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Some time ago, I lamented at the state of my bookshelves. I wanted new ones, but couldn’t find the right one for the right price.  The other weekend, I discovered two bookcases that fit the bill.  They were actually taller than 6 feet, and they didn’t wobble like my old shelves.

I’ve been busy going through my book collection and deciding what would stay and what would go.  I’ve arranged and rearranged books, and I think I am now ready to share the Before and After pictures.


My very inexpensive Wal-mart shelves.


My new and improved book holder.

This one looks like the little sister.

Sun Tzu Emerges.

I immersed myself in the pleasant task sorting my books into various categories. As I carried armloads of books between rooms, I discovered, or rather, I rediscovered books I had forgotten about.  I found these three little books on the philosophy of conflict.

Apparently, I like Sun Tzu.

The Art of War by Sun Tzu

The Art of War For Writers by James Scott Bell

Sun Tzu Was A Sissy by Stanley Bing.

If you’ve never heard of The Art of War or Sun Tzu then you may not have been listening closely enough because there are lots of references to this guy in pop culture.  Sun Tzu was a military general who lived about 2000 years (or more) ago.  He penned The Art of War, which has influenced military leaders, conquerors, and businesspeople — so basically, anybody who wants to win a conflict.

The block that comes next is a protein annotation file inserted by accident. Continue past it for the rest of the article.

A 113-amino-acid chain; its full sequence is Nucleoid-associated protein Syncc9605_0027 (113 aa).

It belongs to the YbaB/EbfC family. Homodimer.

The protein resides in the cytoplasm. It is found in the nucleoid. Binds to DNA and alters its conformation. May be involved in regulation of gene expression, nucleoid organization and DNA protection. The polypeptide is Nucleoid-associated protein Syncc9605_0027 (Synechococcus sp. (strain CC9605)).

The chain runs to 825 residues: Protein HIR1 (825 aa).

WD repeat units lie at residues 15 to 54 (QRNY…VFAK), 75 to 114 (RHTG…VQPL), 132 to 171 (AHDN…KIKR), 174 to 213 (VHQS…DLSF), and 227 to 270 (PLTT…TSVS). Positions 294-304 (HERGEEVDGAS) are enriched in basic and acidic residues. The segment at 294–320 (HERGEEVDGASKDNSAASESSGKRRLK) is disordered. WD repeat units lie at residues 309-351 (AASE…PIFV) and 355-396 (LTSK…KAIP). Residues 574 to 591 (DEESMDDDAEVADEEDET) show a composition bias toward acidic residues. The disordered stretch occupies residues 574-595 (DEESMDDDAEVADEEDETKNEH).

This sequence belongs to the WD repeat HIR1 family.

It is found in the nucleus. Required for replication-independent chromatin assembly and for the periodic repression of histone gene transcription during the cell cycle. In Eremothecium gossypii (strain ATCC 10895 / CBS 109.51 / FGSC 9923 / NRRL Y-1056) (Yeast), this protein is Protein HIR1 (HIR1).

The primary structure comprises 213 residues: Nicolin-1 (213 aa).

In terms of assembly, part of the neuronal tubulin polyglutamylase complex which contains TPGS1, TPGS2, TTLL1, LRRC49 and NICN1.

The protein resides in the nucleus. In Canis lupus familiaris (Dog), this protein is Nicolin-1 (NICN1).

Cymraeg: Sun Tzu. mwl: Sun Tzu. Português: Sun...

Cymraeg: Sun Tzu. (Photo credit: Wikipedia)

Of Strategic Assessments, Master Sun saysMilitary Action is important to the nation– it is the ground of death and life, the path of survival and destruction, so it is imperative to examine it.

On Spies, Master Sun says:  It is essential for a leader to know about the five kinds of espionage, and this knowledge depends on reverse spies, so reverse spies must be treated well.

Does this sound like it could be applicable in the work place?  It can be.  Sun Tzu Was a Sissy (Conquer your Enemies, Promote your Friends and Wage the Real Art of War) takes some of these principles and modifies them for waging war in the real world, like the workplace.

The Art of War for Writers is a clever play on Sun Tzu’s tips for conquering one’s adversary, which in some cases can be the writing process.  Dorothy Parker has said “I hate writing, I love having written.”  Since it’s NaNoWriMo, a lot of you are hunkering down to bring your novel to life.  I salute you.  I’ve never participated in this event (it looks like a lot of fun), and some day I hope to.  Right now, there are a lot of other things competing for my time and attention.  In support of all those participating, let me share a few writing tips from The Art of War for Writers.

  1. Deploy a character who reveals both inner struggle and inner conflict.
  2. The innovative writer will sometimes write dialogue only, then fill in the blanks.
  3. Finish your novel, because you learn more that way than any other.

What do your bookshelves hold?  Or perhaps you are also preparing for NaNoWriMo? Good luck!